We can’t really let the Ten Commandments remark slide here either, although we note the Abrahamic inclusiveness of referring to a set of laws revered even by Muslims. But the idea that human morality begins with the revelation of the Decalogue, or can’t exist without it, is just horseshit.
Nolte’s comments are not directed primarily against the secular community but the major media and their supposed hatred of Christians like Robertson:
There is no question that many in the media simply hate Christians, especially Southern Christians. Some, though, just don’t seem to understand Christianity and the Southern notion of firebrand preaching. It’s called scaring the Devil out of you, and it’s a tradition as old as John the Baptist.
What the media is doing here is pointing, judging, and laughing at a culture they don’t understand, and don’t want to understand.
I was born in the Midwest but have lived 15 of my adult years in the South, 9 in Los Angeles, 2 in an inner city, and 1 in Florida. Because I’m not a media provincial, because the only American culture I haven’t experienced is the New York/DC provincial bubble, I don’t see Phil Robertson as a freak. He doesn’t scare me. He’s not unique. He’s just folks.
Umm, no. Firebrand preaching is one thing, but putting emotionally manipulative images in one’s head just to make a point about atheism is another, particularly when that point is a straw-man characterization that convinces no one who is not already convinced. I won’t go so far as to say Robertson’s remarks were abusive or psychological violence, just so we don’t have to deal with charges of politically-correct squeamishness, but most people are capable of making the same point without vicariously waving someone’s severed dick in their face.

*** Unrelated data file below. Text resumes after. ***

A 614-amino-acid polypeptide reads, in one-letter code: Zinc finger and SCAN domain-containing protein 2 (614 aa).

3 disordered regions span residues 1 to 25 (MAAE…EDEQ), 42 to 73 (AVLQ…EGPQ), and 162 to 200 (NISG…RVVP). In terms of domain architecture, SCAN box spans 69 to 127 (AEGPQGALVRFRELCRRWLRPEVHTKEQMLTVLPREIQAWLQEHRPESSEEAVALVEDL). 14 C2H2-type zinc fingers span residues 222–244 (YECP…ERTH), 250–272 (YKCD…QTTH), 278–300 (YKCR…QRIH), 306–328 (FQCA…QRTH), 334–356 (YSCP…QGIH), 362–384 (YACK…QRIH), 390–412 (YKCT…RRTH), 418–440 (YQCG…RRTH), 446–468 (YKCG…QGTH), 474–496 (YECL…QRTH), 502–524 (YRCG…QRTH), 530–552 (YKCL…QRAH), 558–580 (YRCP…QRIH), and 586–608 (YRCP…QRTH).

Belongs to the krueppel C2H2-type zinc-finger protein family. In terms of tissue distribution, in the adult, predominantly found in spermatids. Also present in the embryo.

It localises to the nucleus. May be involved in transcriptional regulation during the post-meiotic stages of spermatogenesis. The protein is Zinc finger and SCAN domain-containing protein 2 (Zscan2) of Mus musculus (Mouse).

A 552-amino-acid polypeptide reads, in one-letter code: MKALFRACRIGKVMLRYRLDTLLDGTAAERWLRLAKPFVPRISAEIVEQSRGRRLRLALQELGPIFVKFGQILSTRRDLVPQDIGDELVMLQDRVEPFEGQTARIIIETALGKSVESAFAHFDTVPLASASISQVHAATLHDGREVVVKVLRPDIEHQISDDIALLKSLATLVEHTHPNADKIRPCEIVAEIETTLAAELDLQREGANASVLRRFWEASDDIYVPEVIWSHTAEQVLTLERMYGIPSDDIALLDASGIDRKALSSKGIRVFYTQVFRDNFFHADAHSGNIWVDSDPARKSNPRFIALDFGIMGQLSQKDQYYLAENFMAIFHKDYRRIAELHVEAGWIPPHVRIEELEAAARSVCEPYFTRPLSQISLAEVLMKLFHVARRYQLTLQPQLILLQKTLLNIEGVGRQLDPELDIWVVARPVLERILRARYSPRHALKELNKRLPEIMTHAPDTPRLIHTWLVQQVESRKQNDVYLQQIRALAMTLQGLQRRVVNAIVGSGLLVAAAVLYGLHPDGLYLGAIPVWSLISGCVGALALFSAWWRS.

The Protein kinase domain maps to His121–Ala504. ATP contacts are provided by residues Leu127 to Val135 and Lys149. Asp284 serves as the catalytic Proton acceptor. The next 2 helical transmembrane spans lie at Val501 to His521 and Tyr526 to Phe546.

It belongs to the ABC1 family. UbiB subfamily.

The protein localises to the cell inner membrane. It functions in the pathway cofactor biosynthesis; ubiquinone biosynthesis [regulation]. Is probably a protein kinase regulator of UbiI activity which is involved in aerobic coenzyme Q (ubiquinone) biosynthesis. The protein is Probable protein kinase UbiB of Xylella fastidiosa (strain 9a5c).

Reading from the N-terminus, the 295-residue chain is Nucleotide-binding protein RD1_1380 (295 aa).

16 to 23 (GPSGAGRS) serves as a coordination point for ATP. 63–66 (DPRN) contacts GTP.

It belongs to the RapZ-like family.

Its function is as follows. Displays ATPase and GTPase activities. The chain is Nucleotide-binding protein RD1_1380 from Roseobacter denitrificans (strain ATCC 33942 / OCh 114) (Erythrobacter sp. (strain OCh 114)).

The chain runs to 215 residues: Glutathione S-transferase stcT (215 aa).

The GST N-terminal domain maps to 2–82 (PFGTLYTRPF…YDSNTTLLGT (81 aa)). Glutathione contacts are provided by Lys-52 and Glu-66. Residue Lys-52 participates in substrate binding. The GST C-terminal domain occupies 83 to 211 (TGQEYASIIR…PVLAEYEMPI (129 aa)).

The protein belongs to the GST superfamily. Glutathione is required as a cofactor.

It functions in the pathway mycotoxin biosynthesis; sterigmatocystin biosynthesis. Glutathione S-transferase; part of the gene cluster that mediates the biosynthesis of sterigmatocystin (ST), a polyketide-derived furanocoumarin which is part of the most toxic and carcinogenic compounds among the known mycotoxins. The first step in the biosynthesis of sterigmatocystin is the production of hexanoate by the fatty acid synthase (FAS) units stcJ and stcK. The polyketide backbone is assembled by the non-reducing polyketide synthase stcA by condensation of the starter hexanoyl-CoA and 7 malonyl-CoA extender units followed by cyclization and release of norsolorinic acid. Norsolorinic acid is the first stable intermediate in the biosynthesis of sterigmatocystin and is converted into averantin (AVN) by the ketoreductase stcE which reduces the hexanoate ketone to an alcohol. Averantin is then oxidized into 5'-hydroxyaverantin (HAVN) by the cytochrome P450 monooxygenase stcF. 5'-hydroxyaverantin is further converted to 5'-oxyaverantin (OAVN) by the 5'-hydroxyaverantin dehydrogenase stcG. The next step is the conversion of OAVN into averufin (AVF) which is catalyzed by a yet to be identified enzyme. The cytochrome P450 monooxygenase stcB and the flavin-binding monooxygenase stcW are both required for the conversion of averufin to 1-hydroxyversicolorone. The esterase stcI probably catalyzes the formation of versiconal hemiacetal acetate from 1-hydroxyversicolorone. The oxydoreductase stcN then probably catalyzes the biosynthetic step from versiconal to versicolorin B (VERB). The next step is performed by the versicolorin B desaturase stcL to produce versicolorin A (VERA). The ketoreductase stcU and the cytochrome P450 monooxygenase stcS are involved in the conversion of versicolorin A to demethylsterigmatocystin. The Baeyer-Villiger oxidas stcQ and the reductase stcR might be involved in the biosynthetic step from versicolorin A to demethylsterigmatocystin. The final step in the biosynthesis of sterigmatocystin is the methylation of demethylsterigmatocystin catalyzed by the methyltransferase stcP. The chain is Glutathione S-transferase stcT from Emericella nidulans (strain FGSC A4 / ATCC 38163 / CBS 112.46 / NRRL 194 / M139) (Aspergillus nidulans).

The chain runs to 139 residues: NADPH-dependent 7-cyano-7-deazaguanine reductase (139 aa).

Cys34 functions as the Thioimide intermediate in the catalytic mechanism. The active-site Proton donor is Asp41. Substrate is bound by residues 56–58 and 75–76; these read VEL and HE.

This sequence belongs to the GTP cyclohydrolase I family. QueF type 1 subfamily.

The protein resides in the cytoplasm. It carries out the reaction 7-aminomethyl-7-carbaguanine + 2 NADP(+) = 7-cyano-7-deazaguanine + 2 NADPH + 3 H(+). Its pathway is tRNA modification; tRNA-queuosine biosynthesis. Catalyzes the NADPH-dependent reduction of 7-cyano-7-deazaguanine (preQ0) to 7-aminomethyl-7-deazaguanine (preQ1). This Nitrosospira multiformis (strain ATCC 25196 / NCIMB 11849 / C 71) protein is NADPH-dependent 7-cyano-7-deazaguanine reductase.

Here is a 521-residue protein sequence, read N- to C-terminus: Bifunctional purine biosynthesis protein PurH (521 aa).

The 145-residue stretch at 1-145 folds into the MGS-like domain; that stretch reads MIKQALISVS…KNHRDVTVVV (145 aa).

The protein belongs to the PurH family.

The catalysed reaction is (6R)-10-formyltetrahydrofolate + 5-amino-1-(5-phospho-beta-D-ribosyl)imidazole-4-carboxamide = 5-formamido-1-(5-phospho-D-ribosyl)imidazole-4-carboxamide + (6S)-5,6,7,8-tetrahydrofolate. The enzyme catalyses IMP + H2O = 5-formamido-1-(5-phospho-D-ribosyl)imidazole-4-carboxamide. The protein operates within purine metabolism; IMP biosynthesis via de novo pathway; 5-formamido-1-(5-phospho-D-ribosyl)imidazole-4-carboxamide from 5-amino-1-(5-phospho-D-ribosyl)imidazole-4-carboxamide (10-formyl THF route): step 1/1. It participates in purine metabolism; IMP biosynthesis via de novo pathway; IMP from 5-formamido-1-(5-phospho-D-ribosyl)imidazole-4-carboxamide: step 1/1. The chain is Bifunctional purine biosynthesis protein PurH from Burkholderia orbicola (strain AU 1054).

Secondly, don’t play that cultural élitist card with me (look! I actually used an accent on the “e”! I must be one too!). You can keep your cooking, your music, your accents, your American-flag bandanas, hell, keep your old-time religion, if you can manage to refrain from forcing it on those who don’t want it. But if your “culture” tells you it’s okay to tell women what to do with their bodies, to force children to pray in schools, to keep science out of classrooms, or to discriminate against people, your “culture” has a problem, and the rest of us, including many who were born, bred and live among you, will keep pointing it out until you get the message.
Additionally, I wouldn’t characterize the media reaction to Robertson’s remarks as pointing, judging and laughing at a culture. It goes beyond that. And it’s not the culture, it’s him. Robertson said something genuinely disturbing here, in the middle of a nice little prayer breakfast, something ripe for armchair psychoanalysis, and Nolte seems to be saying that that’s something normal.
Finally: Phil’s “just folks”? Really?? Most “just folks” are not independently wealthy TV stars who do speaking engagements at CPAC. I think he’s quite capable of being called on the stupidity of his own statements when he says something stupid.